Book Reviews ... ,f, ·· on "maternalism" -in the shaping of immigrant women's experience is well placed. I did wish, however, that the book included more primarily historical documentation, more case material, and more "women's voices." The photographs, including several of the same Italian wife who remained in Italy while her husband migrated and she bore his children (conceived, one imagines, on his return journeys), are striking in what they seem to say about individual women's lives. I wanted more of these kinds of materials in the texts-either from diaries, letters, or government reports. I would have liked more first-hand quotations from social workers' reports that would give us the flavor and content of the kinds of "maternalism" displayed towards Italian and Jewish women. Rather than repeating her overview in the conclusion, I would have preferred more pages throughout the book devoted to descriptions ofwomen's lives, contrasts between working daughters and stay-at-home mothers, and comparisons between the discourses used by German Jewish reformers and their Anglo-American counterparts. FriedmanKasaba's perspective, however, can help us re-read some of the already published novels, personal narratives, and historical analyses that touch on the lives of these turnof-the century Italian and Jewish women.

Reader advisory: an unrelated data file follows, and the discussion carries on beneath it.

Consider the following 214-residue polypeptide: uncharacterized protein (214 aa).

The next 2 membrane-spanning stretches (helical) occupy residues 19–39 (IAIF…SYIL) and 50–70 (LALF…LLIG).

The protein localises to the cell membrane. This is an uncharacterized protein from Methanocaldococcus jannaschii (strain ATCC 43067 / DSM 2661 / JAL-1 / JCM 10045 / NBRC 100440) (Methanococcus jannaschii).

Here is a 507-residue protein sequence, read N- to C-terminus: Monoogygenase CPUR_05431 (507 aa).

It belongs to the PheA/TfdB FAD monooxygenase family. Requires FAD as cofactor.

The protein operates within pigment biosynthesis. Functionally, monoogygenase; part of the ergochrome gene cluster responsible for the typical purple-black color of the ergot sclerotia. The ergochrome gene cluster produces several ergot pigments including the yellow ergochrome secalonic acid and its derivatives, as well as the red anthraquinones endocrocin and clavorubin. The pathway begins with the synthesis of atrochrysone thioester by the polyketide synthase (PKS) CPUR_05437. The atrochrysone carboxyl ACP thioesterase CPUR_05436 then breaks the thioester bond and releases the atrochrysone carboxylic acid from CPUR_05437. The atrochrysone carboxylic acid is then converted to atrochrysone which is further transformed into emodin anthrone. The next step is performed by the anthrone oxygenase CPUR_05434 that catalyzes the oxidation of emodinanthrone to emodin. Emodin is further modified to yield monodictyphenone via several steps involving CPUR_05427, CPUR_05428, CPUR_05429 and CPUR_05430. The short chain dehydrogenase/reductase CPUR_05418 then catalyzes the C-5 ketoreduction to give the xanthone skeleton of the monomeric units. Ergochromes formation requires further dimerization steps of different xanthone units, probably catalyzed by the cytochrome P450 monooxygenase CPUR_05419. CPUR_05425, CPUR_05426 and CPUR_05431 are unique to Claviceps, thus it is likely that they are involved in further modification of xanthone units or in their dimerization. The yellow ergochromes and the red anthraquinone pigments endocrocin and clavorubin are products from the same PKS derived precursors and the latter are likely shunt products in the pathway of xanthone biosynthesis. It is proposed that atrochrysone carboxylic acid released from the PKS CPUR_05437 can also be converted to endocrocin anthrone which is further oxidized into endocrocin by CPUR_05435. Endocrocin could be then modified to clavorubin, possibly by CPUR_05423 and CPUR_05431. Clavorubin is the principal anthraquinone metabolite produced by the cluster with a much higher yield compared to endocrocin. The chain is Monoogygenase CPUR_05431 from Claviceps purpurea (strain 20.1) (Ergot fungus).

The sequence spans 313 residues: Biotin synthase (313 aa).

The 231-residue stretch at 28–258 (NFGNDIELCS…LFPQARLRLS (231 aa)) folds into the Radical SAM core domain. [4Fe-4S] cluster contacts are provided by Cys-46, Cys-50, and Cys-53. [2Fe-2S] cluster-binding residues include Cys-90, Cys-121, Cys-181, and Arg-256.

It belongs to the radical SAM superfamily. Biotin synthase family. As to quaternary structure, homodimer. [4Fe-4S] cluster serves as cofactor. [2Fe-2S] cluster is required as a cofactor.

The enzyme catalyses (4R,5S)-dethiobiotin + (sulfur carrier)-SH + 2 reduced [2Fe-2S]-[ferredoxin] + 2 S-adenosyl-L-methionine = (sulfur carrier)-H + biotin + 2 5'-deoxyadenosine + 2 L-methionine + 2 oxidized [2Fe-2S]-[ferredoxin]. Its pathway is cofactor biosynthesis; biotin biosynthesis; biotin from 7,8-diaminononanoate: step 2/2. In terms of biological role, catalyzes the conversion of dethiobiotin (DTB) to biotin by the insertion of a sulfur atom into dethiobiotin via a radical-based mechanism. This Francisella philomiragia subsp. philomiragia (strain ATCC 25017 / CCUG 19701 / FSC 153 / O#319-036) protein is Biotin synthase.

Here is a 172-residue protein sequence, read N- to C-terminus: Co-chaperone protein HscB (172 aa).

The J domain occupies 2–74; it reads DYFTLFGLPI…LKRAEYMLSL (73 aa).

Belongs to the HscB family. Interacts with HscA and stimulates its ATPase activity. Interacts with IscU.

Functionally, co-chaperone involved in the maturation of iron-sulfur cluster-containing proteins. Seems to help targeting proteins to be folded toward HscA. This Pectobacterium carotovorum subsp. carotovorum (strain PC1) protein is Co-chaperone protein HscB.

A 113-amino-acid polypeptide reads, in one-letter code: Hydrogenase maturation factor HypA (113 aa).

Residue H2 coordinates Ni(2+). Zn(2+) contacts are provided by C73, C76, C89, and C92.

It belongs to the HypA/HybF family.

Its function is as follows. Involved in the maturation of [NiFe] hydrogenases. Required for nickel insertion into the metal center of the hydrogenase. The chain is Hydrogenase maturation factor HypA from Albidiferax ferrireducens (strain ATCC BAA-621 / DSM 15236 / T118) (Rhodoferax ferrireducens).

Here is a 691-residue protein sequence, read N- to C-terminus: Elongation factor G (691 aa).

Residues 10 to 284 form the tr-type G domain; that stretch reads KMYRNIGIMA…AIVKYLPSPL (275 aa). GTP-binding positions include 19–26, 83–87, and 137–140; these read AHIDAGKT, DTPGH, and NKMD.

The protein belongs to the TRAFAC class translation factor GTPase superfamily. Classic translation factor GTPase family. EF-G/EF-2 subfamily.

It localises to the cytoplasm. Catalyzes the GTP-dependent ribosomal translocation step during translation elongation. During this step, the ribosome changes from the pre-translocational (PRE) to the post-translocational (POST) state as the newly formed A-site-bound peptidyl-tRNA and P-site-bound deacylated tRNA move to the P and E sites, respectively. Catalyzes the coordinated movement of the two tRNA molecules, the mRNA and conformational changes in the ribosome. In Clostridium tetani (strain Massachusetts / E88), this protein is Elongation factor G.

Shofar: An Interdisciplinary Journal of Jewish Studies – Purdue University Press
Published: Oct 3, 1999